By discussing the German philosophers Johann Gottfried von Herder (1744-1803) and Georg Wilhelm Friedrich Hegel (1770-1831), Paul A. Kottman proposes to see Shakespearean tragedy as the birth of a distinct art form. He argues that Shakespearean tragedy works through and makes sense of the loss of a given (such as nature, God, or fate), as well the loss of social bonds.
This talk is part of the Shakespeare and the Enlightenment symposium (itself part of the Shakespeare at the Temple series), held at Garrick’s Temple to Shakespeare (Hampton, London) in September 2016. The session is chaired by Richard Wilson.
Paul A. Kottman is Associate Professor of Comparative Literature at the New School for Social Research, and Eugene Lang College, the New School for Liberal Arts. He is a member of the Committee on Liberal Studies, and is affiliated with the Philosophy Department. He holds the Abilitazione, Professore Ordinario in Filosofia, Estetica (Professor of Philosophy, Aesthetics) in Italy. He has held Visiting Professorships at the University of Tokyo; the Università degli studi di Verona; Instituto per gli studi filosofici, Naples; and the International Chair in Political Languages, Dipartimento di Politiche Pubbliche e Scelte Colletive (POLIS), Università del Piemonte Orientale. He has been awarded residential fellowships at the University of Wisconsin, Madison (Institute for Research in the Humanities) and Internationales Kolleg Morphomata, Universität zu Köln.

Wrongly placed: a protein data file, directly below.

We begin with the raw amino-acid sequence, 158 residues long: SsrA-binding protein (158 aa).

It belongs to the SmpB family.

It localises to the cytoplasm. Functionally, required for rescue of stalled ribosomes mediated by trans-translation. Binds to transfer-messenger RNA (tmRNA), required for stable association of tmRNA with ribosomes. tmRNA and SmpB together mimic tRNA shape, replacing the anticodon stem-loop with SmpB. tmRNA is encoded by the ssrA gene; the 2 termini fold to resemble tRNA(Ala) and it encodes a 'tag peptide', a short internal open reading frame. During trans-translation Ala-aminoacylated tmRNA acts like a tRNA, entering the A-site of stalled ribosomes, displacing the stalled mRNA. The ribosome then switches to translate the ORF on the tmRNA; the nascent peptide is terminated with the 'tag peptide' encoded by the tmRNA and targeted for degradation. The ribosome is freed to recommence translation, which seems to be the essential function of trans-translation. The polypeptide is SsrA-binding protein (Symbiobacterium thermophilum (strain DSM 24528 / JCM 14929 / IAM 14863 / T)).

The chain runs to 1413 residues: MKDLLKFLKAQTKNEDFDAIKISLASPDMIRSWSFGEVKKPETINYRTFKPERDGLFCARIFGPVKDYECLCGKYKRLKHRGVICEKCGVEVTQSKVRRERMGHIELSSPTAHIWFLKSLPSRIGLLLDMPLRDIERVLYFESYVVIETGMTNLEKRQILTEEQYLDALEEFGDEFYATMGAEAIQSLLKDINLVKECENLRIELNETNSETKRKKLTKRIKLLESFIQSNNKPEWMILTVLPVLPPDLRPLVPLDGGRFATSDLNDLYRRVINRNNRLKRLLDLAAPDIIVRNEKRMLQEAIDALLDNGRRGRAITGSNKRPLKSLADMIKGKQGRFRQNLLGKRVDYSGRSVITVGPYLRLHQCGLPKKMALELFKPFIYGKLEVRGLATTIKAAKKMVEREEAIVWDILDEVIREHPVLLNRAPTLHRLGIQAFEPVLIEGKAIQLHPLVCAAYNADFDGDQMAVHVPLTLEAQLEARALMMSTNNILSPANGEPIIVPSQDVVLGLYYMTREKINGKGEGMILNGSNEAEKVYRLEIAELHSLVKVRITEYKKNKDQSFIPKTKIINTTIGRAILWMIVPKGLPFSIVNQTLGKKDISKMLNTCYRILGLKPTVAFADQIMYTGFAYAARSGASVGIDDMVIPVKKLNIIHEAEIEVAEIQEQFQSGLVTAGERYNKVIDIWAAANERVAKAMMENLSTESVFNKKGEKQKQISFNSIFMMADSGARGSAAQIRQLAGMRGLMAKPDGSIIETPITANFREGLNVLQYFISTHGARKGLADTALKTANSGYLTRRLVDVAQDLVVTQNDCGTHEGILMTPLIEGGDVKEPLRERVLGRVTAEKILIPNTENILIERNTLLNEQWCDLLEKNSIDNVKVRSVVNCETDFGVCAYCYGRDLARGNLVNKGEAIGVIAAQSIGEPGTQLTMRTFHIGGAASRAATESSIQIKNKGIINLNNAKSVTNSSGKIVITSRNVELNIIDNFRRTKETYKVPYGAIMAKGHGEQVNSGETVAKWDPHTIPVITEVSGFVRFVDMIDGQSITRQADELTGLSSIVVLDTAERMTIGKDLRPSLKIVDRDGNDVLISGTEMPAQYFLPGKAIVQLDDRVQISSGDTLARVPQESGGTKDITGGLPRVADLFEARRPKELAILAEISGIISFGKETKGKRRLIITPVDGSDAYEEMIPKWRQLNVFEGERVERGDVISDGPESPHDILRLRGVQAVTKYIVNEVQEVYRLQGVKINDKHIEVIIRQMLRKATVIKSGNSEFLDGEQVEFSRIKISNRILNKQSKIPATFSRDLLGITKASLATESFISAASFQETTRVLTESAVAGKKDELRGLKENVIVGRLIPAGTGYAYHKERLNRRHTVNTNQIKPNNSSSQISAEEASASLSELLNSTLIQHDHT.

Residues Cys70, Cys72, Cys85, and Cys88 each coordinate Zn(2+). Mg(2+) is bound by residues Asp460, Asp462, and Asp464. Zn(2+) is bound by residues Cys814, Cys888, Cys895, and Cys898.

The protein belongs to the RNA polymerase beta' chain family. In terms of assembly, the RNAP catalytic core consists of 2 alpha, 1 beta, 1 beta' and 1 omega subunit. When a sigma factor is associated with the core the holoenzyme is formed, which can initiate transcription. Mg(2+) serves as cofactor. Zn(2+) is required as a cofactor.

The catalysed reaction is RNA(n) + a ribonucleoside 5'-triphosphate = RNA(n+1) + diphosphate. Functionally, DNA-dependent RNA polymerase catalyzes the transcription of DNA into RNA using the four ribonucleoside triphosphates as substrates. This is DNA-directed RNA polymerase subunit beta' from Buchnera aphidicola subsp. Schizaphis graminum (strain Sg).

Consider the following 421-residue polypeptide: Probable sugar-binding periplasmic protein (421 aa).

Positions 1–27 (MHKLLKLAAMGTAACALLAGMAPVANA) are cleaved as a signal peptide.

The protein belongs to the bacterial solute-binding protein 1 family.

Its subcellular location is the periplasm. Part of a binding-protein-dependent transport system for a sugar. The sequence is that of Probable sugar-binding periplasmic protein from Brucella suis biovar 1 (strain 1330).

Paul Kottman is the author of Tragic Conditions in Shakespeare (Johns Hopkins University Press, 2009), A Politics of the Scene (Stanford University Press, 2008) and the editor of Philosophers on Shakespeare (Stanford University Press, 2009), and The Insistence of Art: Aesthetic Philosophy and Early Modernity (Fordham UP, forthcoming). His next book is tentatively entitled Love as Human Freedom. He is also the editor of a new book series at Stanford University Press, called Square One: First-Order Questions in the Humanities.
The symposium was held on September 3, 2016. Audio recorded and edited by Anna Ilona Rajala, video edited by Timo Uotinen.